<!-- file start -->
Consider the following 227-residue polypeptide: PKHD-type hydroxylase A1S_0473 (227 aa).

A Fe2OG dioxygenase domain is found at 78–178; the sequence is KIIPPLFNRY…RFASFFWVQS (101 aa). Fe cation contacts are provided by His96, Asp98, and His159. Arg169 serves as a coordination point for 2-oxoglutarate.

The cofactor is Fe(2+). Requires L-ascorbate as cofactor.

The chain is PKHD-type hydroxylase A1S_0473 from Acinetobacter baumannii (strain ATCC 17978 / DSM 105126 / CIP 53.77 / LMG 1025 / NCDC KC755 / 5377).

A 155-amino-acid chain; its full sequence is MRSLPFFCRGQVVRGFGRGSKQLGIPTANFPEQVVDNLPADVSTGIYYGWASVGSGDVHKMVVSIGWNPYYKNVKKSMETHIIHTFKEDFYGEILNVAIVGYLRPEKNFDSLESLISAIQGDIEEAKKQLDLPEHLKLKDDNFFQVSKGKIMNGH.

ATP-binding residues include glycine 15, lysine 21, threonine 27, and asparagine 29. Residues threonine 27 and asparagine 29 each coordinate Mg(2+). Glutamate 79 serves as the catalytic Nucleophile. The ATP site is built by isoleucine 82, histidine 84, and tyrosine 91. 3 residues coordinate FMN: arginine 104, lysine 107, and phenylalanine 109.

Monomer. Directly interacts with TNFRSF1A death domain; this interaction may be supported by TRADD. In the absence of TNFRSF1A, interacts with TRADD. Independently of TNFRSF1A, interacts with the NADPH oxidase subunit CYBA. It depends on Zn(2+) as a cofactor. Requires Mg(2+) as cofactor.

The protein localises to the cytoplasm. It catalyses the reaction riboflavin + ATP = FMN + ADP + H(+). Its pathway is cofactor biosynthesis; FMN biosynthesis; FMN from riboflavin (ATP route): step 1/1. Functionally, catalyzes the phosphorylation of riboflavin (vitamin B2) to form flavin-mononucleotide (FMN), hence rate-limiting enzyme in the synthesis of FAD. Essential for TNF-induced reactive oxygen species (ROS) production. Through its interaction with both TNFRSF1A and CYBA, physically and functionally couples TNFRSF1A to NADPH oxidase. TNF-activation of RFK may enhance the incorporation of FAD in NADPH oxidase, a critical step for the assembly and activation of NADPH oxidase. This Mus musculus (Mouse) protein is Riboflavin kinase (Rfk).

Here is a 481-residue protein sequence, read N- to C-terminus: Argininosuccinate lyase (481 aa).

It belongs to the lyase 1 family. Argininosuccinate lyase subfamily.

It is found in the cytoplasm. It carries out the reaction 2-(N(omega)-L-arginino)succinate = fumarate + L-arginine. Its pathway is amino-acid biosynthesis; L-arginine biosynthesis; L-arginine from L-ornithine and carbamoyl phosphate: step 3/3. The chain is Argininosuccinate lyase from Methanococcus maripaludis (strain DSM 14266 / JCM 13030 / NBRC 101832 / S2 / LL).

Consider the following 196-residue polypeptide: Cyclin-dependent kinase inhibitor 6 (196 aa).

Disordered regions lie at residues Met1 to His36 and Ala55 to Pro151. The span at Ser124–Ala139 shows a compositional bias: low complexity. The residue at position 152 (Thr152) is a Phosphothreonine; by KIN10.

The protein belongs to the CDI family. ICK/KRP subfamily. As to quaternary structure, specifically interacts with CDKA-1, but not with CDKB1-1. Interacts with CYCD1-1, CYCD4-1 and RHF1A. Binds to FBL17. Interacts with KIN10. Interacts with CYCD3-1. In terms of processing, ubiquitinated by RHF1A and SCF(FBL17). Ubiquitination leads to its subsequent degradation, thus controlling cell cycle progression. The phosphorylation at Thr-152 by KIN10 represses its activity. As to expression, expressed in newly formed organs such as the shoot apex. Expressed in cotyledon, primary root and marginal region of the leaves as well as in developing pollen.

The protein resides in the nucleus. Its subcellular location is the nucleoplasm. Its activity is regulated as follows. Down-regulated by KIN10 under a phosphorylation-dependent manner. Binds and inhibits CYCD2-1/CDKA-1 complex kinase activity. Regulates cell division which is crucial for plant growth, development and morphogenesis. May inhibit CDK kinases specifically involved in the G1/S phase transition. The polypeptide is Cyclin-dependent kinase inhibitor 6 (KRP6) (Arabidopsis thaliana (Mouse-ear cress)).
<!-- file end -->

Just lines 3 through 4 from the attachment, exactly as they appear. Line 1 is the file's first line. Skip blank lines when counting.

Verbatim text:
The cofactor is Fe(2+). Requires L-ascorbate as cofactor.

The chain is PKHD-type hydroxylase A1S_0473 from Acinetobacter baumannii (strain ATCC 17978 / DSM 105126 / CIP 53.77 / LMG 1025 / NCDC KC755 / 5377).